However, Ralph Brinkhaus, chairman of the CDU/CSU parliamentary group in the Bundestag, said the rights of vaccinated people needed to be taken into consideration.

"What I'm experiencing at the moment is that the vaccinated are angry at the non-vaccinated," said Brinkhaus. "The vaccinated made appointments, went out and put up with the fact that they didn't feel so well the day after they got vaccinated. And they're now experiencing that they still can't fully get their freedoms back."

A teenager being vaccinated in Bremen recently. Photo: picture alliance/dpa | Sina Schuldt

He said he expects that hoteliers, clubs and event organisers will only allow vaccinated people into their establishments in the future.

Left-wing parliamentary group leader Dietmar Bartsch slammed the plans.

"The proposals from the Ministry of Health are poisoning the social climate and dividing the country," he told the Redaktionsnetzwerk Deutschland (RND).

Instead, the federal government should push ahead with the vaccination campaign, bring vaccinations into people's everyday lives in intelligent ways - "and not pave the way for a Covid-related two-class society," Bartsch said. 

An end to free rapid Covid tests?

The Health Ministry has also proposed charging people for Covid rapid tests in future once everyone has had the chance to get vaccinated. 

This would have a huge impact for people who choose not to get vaccinated – because everyone needs to show a negative rapid test, or proof of vaccination/recovery, to take part in some aspects of public life - and this could become more common if the government decides to tighten those rules (as we mentioned above).

Getting rid of free tests also impact anyone – including vaccinated people – who uses the free tests before travelling abroad or monitoring their infection status. 

There's also a lot of disagreement on this topic which you can check out in our story:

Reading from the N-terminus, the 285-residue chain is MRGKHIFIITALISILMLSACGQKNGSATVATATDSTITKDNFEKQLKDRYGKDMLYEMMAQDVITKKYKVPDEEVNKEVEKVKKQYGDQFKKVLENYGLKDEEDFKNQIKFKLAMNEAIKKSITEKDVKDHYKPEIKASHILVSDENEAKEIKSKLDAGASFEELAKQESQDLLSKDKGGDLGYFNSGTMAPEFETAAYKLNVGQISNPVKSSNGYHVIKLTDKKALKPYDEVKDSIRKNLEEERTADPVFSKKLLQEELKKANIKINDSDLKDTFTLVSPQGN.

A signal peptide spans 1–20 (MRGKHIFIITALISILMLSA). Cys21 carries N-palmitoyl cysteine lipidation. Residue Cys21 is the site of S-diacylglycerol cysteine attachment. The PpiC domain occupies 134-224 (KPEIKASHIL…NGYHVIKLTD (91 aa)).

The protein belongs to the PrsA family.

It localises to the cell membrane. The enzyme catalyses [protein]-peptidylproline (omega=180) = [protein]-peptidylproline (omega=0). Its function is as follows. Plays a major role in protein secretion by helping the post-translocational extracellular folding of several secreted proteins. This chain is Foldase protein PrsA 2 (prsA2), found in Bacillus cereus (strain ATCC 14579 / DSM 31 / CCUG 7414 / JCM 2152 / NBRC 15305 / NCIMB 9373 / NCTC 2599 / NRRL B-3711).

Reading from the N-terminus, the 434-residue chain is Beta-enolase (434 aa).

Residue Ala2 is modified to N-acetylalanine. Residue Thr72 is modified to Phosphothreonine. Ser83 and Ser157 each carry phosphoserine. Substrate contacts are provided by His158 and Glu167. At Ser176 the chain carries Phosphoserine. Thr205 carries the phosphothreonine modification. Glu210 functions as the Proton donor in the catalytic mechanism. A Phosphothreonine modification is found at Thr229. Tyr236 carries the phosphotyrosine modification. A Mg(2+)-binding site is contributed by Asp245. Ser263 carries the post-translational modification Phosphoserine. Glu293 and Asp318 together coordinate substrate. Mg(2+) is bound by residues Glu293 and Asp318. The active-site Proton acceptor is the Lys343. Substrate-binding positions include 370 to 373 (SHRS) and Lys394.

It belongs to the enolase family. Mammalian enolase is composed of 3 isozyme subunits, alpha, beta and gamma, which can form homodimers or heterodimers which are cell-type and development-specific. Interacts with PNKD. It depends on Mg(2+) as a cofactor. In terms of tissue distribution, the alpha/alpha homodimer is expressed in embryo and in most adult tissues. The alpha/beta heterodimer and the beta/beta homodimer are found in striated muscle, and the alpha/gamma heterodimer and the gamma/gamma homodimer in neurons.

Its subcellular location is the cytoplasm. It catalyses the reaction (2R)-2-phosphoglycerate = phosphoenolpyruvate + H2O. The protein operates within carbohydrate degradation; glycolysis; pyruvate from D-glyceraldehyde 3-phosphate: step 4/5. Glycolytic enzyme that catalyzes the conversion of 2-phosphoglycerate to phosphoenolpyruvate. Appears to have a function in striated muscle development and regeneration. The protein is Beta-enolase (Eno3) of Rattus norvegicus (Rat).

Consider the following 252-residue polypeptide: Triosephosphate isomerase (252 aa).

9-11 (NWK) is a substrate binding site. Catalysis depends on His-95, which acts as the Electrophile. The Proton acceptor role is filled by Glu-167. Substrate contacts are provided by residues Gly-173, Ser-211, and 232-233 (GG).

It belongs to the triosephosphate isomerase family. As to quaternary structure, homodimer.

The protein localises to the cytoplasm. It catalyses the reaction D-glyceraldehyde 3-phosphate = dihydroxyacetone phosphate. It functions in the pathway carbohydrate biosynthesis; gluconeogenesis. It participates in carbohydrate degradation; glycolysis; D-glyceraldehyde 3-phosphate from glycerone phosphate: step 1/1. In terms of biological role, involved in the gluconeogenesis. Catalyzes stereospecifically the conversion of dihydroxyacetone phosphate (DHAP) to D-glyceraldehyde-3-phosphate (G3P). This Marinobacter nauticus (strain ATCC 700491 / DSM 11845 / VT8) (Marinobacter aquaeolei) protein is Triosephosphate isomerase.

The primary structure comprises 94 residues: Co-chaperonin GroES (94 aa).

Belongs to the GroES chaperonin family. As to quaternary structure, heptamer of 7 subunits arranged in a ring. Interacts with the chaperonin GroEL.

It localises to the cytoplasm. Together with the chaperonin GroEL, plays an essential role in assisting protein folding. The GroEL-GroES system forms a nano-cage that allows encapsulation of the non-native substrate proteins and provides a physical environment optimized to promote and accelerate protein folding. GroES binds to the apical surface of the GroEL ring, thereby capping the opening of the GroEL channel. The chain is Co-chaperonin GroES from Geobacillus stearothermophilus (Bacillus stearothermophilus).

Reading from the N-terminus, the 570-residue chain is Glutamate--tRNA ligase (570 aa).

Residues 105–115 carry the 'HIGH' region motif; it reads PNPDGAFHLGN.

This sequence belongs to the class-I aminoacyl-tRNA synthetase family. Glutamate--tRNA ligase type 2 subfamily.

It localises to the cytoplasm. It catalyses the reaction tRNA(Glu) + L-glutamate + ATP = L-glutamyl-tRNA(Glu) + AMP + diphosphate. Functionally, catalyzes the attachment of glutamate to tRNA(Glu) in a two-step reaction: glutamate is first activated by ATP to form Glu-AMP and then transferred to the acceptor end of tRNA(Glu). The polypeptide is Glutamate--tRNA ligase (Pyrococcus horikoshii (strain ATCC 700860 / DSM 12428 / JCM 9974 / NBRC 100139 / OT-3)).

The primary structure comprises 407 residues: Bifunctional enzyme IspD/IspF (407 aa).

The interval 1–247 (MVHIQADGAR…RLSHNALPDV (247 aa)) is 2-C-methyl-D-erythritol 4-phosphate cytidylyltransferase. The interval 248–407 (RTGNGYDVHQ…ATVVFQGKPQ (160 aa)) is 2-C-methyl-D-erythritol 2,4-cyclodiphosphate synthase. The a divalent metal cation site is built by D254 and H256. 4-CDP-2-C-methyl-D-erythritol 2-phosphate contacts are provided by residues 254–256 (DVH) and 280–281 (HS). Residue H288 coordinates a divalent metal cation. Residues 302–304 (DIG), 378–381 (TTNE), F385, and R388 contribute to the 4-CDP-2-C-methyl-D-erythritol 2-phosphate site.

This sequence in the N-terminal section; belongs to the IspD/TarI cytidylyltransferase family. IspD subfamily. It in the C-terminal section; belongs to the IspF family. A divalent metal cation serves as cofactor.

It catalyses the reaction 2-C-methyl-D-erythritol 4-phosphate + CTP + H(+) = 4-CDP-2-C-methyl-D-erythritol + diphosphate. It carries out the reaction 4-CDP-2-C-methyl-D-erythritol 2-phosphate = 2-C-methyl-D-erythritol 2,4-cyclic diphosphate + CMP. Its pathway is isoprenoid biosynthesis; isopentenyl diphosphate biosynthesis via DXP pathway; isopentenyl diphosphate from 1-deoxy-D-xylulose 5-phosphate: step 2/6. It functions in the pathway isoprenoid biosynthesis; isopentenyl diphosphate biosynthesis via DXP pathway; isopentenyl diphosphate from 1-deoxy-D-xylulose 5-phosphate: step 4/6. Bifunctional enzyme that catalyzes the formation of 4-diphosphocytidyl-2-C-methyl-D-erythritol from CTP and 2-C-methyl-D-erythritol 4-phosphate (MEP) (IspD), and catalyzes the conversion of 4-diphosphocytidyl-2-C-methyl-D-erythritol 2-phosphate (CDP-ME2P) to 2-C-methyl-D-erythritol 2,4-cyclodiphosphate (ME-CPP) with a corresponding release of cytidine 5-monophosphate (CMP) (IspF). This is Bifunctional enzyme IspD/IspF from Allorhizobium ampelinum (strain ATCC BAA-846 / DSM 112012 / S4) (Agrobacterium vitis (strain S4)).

READ ALSO: Germany divided over whether to charge people for Covid tests

What else will Merkel and state leaders discuss?

When looking at Germany's Covid strategy for the colder months, politicians will also think about schools, how to keep the economy thriving and travel. 

They may also look at economic support for businesses and freelancers, as well as the Kurzarbeit (reduced working hours) scheme. 

Labour Minister Hubertus Heil recently said the scheme would be extended until the end of the year. 


No 'patchwork rules' across states

Whatever happens on Tuesday, many in Germany have called for the states and federal government to agree a line together to avoid confusion and a patchwork of measures that are difficult to follow. 

Districts need to be able to plan for the future, Chief Executive of the German Association of Towns and Municipalities, Gerd Landsberg, said.

"We must not start weaving new patchwork quilts," he said.

Meanwhile the German Tourism Association urged the government to make sure there is no new lockdown. 

In an open letter, tourist representatives said that now the majority of people in Germany had been vaccinated they wanted to see "reliable working conditions for our industry again.. instead of discussing restrictions on travelling again even when the level of infection is low".